How does feedback become a culture?

Tech

Published: 2017-12-21 19:36

Last Updated: 2017-12-21 20:38


More companies around the world are getting enrolled in creating feedback systems
More companies around the world are getting enrolled in creating feedback systems
Roya News Source

In a fast-paced world, where money, good service, and marketing matters, the term “feedback” has become well known among those who are looking to enhance their businesses.

However, feedback is more than just stacking words next to each other to form an opinion of your own. Feedback is a culture.

The question subsequently comes to mind while reading these lines, why would I trust people’s opinions and why would people trust mine?

Building a workplace based on feed-back culture, and on a bigger scale a feedback-culture society, requires interacting with different parts of any community, where you can write and express your opinion freely and let go of the feelings you have been keeping inside.

We have all reached that point where we wish we can find enough recommendations and ratings for a specific hospital, restaurant, school or maybe a certain movie or even opinions on the best cameras. However, in Jordan it may seem rather difficult to do so, as people tend to distrust opinions in general, particularly from people that they do not know.

As “feedbacking” requires a system of good behaviour and positive attitudes, it also requires honesty and true feelings.

Asef al-Jahmani from Jordan, the CEO and founder of an application called “Feedbacker,” which launched as a Jordanian application but is extending to many other countries around the world, has already thought about this and poured his thoughts into practical practice.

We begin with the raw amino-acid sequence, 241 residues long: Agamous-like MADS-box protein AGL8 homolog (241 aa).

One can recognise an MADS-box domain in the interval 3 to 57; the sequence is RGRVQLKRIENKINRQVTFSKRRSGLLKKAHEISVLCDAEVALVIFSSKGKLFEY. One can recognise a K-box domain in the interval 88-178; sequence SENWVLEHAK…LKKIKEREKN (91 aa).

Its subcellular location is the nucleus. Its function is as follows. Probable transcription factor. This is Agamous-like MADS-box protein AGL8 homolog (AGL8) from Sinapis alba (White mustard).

His story started when he was trying to find the best school in the kingdom for his kids, and could not find rational objective advice.

The idea later developed, as he built up a startup for an application (FeedBacker) where people can write their opinions under different titles, including services, companies, products and even topics that matter the most for people.

Al-Jahmani’s concept of starting such an app was to provide space for people to write their opinions and experiences of all the services and products they were exposed to, and to raise awareness on how important it is to actually submit feedback that relies on decent behaviour when writing opinions and criticism.

“If we want to improve any product and get the best services, then we definitely need to consider feedbacks,” Al-Jahmani said.

“Feedbacker was designed to offer people reliable and constructive feedbacks in an easy and practical way,” he added.

However, the idea did not stop there. Asef also wanted these opinions to reach the concerned people in order to provide better services. Therefore, he started collecting data with a special team to produce reports based on data analysis, to then send on to the right authorities.

The idea of feedback has been implemented in many companies around the world, where employees are asked to share their feedback about different topics and subjects in their workplace, and also receive feedback by their employers on their work, position and roles.

“By providing feedback, you are essentially providing more guidance for the person,” Cleverism reported.

According to an infographic by Officevibe, 78% of employees in the survey felt they are more motivated when recognised by managers after receiving feedback on their work.

While creating a feedback culture system might sound slightly complicated to establish and accomplish, numbers definitely show that a strong feedback culture will benefit organisations regardless of their type. It also can boost employees’ motivation as well as customers satisfaction.